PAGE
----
Sadly, man’s inclination is often to expend and exhaust precious, God-given life pursuing our own pleasure and the gratification of our flesh. Countless lives are absolutely wasted and consumed by selfish ambition. Millions of others, each year, are simply snuffed out because they are deemed inconvenient or unwanted. When God is not recognized and honored in His rightful place, life becomes just another commodity, something to consume at our own discretion and for our own pleasure. This is a fact clearly demonstrated by Israel in the time of Ezekiel, where in chapter 34 we see just how far their idolatry had taken them from God by their corrupt and distorted view of life. Their departure from the Lord wasn’t just evident in their participation in forbidden pagan rituals (drinking blood), but in how they treated one another. It had made them blood-thirsty and brutal. Even their shepherds — those who were supposed to be leaders, nurturers, and protectors — were exploiting the flock for their own profit: eating their fat, clothing themselves with their wool, ruling with force and cruelty. All the while they neglected their responsibilities to feed the flock, strengthen the weak, heal the sick, bind up the broken, bring back those driven away, and seek the lost. As a result, precious lives were lost. The sheep were scattered. They became prey for the wild beasts.
That would be an extremely sad and depressing end to Israel/mankind’s story if God didn’t go on in that same chapter and promise the coming of the good shepherd who would seek out the lost, bring back the scattered, bind up the broken, and heal the sick, who would lay down His life for the sheep. How wonderful to know that God loves us and values our souls to the point of redeeming them with the precious blood of Christ! And how sobering to know that we are called to love one another as He loved us, to follow His example in laying down our lives for one another.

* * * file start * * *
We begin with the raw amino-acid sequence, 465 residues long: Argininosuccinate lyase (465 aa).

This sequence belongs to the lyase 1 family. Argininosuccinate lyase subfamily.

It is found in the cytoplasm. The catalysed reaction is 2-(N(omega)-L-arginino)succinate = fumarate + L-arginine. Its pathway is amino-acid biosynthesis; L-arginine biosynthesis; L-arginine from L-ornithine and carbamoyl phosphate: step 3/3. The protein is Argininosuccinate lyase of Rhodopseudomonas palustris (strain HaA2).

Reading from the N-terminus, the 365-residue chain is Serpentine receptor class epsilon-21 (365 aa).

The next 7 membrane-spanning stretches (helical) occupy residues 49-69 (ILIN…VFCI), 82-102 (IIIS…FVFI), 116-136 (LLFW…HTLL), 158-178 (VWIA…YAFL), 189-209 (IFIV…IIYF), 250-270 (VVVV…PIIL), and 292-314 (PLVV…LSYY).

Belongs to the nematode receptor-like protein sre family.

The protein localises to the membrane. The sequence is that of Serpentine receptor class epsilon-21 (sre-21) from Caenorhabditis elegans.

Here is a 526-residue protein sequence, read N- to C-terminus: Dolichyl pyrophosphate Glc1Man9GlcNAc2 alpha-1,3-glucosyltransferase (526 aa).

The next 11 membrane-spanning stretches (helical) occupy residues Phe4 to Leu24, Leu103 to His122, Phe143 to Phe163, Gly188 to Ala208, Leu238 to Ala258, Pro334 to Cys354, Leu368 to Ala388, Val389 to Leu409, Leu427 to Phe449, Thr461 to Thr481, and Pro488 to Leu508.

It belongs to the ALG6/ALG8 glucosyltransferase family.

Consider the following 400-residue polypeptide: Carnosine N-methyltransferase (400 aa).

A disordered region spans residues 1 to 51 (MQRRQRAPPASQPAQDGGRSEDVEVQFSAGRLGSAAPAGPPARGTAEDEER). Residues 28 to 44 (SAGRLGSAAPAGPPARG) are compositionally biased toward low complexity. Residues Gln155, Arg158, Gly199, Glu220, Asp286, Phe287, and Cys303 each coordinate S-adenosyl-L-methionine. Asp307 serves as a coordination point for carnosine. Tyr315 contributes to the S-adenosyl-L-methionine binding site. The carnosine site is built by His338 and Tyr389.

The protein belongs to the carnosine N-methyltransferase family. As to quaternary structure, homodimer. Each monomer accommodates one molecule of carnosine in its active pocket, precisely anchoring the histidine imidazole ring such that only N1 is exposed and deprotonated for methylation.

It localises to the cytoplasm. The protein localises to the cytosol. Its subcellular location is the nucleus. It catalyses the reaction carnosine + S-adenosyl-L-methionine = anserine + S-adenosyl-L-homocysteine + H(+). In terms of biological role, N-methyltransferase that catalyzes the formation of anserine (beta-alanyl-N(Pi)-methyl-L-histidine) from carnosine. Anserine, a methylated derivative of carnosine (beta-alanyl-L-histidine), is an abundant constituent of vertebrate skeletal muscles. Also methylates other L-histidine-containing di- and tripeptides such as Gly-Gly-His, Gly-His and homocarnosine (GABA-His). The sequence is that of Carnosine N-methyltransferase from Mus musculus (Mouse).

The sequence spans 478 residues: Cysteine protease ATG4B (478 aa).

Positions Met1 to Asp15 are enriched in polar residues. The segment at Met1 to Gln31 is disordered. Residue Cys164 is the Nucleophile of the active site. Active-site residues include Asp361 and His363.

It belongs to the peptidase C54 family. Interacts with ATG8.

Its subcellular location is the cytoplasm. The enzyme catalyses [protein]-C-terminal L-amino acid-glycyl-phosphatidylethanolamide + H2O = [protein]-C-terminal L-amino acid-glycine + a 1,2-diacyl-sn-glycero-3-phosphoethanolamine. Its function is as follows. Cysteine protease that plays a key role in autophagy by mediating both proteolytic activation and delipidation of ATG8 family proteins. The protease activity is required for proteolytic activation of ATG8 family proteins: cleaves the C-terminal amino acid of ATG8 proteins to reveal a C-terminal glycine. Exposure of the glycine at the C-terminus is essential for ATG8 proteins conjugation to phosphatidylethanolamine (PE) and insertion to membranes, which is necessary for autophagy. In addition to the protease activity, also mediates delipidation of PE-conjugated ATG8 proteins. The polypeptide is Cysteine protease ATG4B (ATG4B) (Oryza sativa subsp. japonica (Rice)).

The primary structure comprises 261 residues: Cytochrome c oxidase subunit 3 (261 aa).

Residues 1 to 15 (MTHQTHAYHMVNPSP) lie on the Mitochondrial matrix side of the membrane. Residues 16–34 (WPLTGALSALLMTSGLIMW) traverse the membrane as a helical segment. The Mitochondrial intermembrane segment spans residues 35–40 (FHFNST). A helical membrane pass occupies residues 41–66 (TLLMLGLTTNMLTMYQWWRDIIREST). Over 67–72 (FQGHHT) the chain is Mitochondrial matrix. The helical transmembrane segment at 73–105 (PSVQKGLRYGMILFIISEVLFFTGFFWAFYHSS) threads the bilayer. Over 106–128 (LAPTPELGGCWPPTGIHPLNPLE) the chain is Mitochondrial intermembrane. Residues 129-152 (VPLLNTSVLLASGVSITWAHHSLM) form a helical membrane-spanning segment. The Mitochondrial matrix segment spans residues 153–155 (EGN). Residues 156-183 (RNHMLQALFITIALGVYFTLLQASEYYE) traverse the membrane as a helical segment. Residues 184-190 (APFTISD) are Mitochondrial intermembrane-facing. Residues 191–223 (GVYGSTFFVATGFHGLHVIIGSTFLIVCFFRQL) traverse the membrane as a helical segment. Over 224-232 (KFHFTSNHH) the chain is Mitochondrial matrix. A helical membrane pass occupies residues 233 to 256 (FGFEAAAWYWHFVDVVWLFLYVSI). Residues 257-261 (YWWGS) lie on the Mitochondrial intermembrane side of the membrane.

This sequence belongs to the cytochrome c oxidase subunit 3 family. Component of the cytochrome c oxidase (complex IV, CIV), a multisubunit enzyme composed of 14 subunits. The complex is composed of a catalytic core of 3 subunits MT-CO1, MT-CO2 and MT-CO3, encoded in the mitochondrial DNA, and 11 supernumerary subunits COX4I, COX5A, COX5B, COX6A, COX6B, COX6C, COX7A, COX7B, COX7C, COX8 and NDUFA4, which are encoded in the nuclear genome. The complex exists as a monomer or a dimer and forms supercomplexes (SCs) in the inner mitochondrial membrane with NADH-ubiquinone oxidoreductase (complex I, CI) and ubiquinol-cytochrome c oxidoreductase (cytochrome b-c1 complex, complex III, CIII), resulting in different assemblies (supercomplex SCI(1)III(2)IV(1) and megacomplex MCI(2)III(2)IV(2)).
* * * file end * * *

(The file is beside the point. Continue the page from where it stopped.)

Like Peter, our first impression of this concept may be jumping on the grenade or going down in a blaze of glory — some dramatic and heroic feat. After Jesus commands his disciples, in John 13:34, to love one another as He had loved them, Peter is convinced he is ready to lay down his life for the sake of Christ and to die with him. Not only does Peter soon learn he was not ready to follow through on that commitment, but that was not what Christ was asking him to do at all. When Christ later appears to His disciples by the sea for breakfast in John 21, Jesus asks Peter three times (the same number of times he betrayed Him) “do you love me?” When Peter answers in the affirmative each time, Jesus tells Him: “feed My sheep … tend My lambs.” While Jesus later reveals that Peter would, indeed, glorify God by dying for Him when he is old, he was to prepare in the meantime by loving and laying down his life by caring for the flock.
This seems to be at the heart of what laying down our life is all about. Laying down our lives is not merely a theoretical or theological concept with little room for application. It’s as practical and important as it gets. It’s sharing our worldly goods to meet brethren’s needs (1 John 3:16-18). It’s a husband’s loving and caring for their wives as Christ does the church (Ephesians 5:25). It’s mothers devoting enormous amounts of time, energy, and affection toward training and nurturing children to know and love the Lord. It’s seeking to be a benefit and blessing to souls. While the world may view such lives as wasted potential, unambitious, unfulfilling, and unsuccessful, a life laid down for the brethren and the wellbeing of souls is a life well spent.